Spleens were harvested from wild-type C57BL/6 mice. Single mononuclear cell suspensions and red blood cell lysis were performed as we described.14  Subsequently, B cells were purified from the total mononuclear cell population using the Mouse B-Cell Enrichment kit in the RoboSep Automated Cell Separator (StemCell Technologies, Vancouver, BC). Purity and degree of enrichment was determined by fluorescence-activated cell sorting (FACS)–based measurement of CD19 positive cells, in pre- and postseparation aliquots. Typically, the B-cell fraction was enriched from 20% to more than 90%, and a single spleen yielded approximately 2 × 107 CD19+ cells. These primary cells were cultured in freshly prepared B-cell media (RPMI-1640 supplemented with 20% FBS, 100 μM β-mercaptoethanol, 10 mM HEPES, 2 μM l-glutamine, 0.1% penicillin/streptomycin, 20 μg/mL lipopolysaccharide [LPS], and 2.5 ng/mL murine interleukin-4 [IL-4]). The relevant experiments were normally performed within 24 hours of cell separation. Institutional Animal Care and Use Committee (IACUC) approval for the use of mice in the study was provided by the University of Texas Health Science Center at San Antonio.

Reagents and antibodies

Forskolin and 8-bromo-cAMP were purchased from Sigma-Aldrich (St Louis, MO), and Piceatannol was purchased from Calbiochem (San Diego, CA). Affinity-purified goat anti–human and goat anti–mouse immunoglobulin G (IgG)/IgM were from Jackson ImmunoResearch Laboratories (West Grove, PA). Antibodies against total AKT, phospho-AKT (Ser473), phospho-SYK (Tyr525/526), phospho-SRC (Tyr416) were from Cell Signaling Technology (Danvers, MA), anti-total SYK from Santa Cruz Biotechnology (Santa Cruz, CA), and the anti–phospho-LYN (Tyr396) antibody was from Abcam (Cambridge, MA). Phycoerythrin (PE)-conjugated phospho-BLNK (Tyr84) and PE-conjugated p-SYK (Tyr348) were from BD Biosciences (San Jose, CA).

Genetic modulation of PDE4B expression in DLBCL cell lines

The generation of DHL6 cells expressing PDE4B2-WT, PDE4B2-phosphodiesterase inactive (PI) mutant (both FLAG-tagged), or empty vector (murine stem cell virus–enhanced green fluorescent protein [MSCV-eGFP]) was reported earlier.11  Here we used the same retrovirus-based system to generate stable DHL10-PDE4B2-WT and DHL10-PDE4B2-PI populations. To knockdown PDE4B expression, we used an oligonucleotide-based small interfering RNAs (siRNAs) strategy. Five PDE4B unique sequences were screened in Hela and HEK-293 cells (data not shown), and the 2 most efficient were selected for assays in DLBCL cell lines, named PDE4B siRNA no. 2, 5′- GCCUAAACAAUACAAGCAU-3′, and PDE4B siRNA no. 5, 5′-GCAUCUCACGCUUUGGAGU-3′. In all experiments, an irrelevant sequence (targeting the GFP gene, siRNA-ctrl 5′-AACGGCCACAAGUUCAGCGUG-3′) was used as a negative control. All oligonucleotides were purchased from Dharmacon (Lafayette, CO) and transiently transfected in the DLBCL cell line OCI-Ly3 by electroporation. Standardization of the siRNA transfection conditions in DLBCL cell lines was performed with a Cy3-labeled oligonucleotide (Ambion, Austin, TX) and included suspension of cells in reduced-serum Opti-MEM media (Invitrogen, Carlsbad, CA) at 5 × 106/mL and electroporation of 200 nM of the oligonucleotide in the Gene Pulser II System at 250 V, 950 μF (Bio-Rad Laboratories, Hercules, CA). Confirmation of the PDE4B knockdown was performed with quantitative real-time reverse transcription polymerase chain reaction (RT-PCR), as we described.11  In addition, these PDE4B-specific siRNA sequences were cloned into the pSilencer 4.1-CMV plasmid vector (Ambion), the constructs transfected by electroporation in the OCI-Ly3 cell line, and populations stably expressing the PDE4B-short hairpin RNAs (shRNAs) obtained with puromycin selection.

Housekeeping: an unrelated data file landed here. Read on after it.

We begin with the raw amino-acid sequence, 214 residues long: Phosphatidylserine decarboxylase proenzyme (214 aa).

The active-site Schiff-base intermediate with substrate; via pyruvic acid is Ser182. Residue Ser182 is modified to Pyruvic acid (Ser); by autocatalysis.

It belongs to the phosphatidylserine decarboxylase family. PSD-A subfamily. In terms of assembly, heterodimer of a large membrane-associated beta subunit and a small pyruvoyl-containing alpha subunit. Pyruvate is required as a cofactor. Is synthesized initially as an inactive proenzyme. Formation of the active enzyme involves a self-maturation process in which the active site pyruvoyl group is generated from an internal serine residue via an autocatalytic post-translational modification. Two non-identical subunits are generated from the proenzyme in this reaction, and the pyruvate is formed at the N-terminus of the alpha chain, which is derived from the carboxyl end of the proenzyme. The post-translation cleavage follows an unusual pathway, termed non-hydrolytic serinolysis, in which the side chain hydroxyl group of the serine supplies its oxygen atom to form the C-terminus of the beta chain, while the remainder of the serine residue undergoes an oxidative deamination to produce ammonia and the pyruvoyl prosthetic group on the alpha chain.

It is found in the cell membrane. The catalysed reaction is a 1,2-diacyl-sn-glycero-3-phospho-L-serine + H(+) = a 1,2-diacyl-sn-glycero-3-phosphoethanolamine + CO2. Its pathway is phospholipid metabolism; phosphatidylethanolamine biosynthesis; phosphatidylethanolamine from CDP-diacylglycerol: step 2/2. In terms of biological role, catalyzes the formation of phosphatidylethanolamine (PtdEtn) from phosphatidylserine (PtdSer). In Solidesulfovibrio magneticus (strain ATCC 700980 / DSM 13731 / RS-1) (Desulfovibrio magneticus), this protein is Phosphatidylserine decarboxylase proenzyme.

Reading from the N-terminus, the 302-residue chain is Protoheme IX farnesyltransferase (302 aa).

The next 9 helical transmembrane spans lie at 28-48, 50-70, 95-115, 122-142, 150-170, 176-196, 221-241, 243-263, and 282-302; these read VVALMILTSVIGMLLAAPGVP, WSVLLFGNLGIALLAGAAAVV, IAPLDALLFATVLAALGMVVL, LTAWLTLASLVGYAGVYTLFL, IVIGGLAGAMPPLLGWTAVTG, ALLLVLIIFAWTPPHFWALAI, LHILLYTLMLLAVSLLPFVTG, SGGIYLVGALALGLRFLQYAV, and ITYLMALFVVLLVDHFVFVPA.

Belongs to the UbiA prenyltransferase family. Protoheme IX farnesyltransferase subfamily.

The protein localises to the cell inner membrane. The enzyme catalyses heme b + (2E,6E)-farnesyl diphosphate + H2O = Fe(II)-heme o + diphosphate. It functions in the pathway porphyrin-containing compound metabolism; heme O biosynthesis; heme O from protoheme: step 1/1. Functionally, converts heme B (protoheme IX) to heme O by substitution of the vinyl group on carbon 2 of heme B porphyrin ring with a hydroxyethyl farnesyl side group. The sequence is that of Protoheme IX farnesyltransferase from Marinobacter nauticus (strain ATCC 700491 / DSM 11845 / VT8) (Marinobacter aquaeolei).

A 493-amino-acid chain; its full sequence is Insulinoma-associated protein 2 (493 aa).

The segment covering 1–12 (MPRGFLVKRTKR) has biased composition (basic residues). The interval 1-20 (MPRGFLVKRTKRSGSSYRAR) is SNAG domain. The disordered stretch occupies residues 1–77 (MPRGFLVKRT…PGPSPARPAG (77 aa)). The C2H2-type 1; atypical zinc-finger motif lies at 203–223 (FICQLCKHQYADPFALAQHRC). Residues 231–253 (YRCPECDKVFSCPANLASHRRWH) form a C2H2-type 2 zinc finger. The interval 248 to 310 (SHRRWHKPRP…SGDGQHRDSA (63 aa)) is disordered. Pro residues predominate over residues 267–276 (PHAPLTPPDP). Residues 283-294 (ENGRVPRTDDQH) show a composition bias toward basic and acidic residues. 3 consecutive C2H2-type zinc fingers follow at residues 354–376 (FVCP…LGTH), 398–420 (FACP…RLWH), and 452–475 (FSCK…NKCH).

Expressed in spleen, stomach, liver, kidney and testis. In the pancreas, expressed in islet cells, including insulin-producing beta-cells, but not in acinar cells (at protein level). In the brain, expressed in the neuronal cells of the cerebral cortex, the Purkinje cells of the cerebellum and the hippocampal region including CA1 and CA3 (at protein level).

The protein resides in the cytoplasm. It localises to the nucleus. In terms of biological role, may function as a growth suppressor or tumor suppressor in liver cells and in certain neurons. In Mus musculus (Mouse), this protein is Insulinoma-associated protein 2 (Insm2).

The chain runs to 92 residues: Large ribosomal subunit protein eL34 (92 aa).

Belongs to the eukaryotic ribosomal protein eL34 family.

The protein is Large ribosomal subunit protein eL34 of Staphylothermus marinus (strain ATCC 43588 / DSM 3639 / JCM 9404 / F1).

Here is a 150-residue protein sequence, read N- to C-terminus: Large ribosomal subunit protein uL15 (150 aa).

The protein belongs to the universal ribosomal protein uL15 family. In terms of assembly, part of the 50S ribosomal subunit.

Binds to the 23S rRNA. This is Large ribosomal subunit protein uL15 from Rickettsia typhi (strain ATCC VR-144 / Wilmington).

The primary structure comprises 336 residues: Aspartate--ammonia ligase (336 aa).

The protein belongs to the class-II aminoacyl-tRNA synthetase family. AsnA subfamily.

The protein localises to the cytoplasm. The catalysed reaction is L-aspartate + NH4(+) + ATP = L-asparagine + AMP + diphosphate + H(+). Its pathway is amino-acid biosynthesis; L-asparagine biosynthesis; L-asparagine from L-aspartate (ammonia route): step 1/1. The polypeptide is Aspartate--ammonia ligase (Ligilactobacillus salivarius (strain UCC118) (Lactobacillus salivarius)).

Genetic model of SYK gain-of-function in DLBCL cell lines

A gain-of-function mutant of SYK (Y629-31F; a gift from Hamid Band, Brigham and Women's Hospital, Boston, MA) was subcloned into the MSCV-eGFP retrovirus and transduced in the DHL6 cell line, as we described.11  Stably expressing highly purified cell populations (> 95% GFP+) were obtained by cell sorting. These 3 C-terminal tyrosil residues (amino acids 629-631) are responsible for the phosphorylation-dependent inhibitory conformational changes of SYK, and their mutation has been shown to constitutively activate the kinase function of this enzyme.15,16 

Immunoblotting

Relevant cell lysates were isolated and subjected to electrophoresis in sodium dodecyl sulfate polyacrylamide gel electrophoresis (SDS-PAGE) as we described. For detection of phospho-SYK, phospho-LYN, and phospho-SRC, DLBCL cell lines were cultured overnight with medium supplemented with 2% FBS, pretreated with dimethyl sulfoxide (DMSO), 40 μM Forskolin, or 8-Br cAMP for 2 hours, followed by B-cell receptor (BCR) engagement with 10 μg/mL goat anti–human IgG/IgM for 10 minutes. Detection of pAKT(S473) was performed without BCR activation.

Intracellular measurements of p-BLNK (Tyr84) and p-SYK (pY348)—PhosphoFACS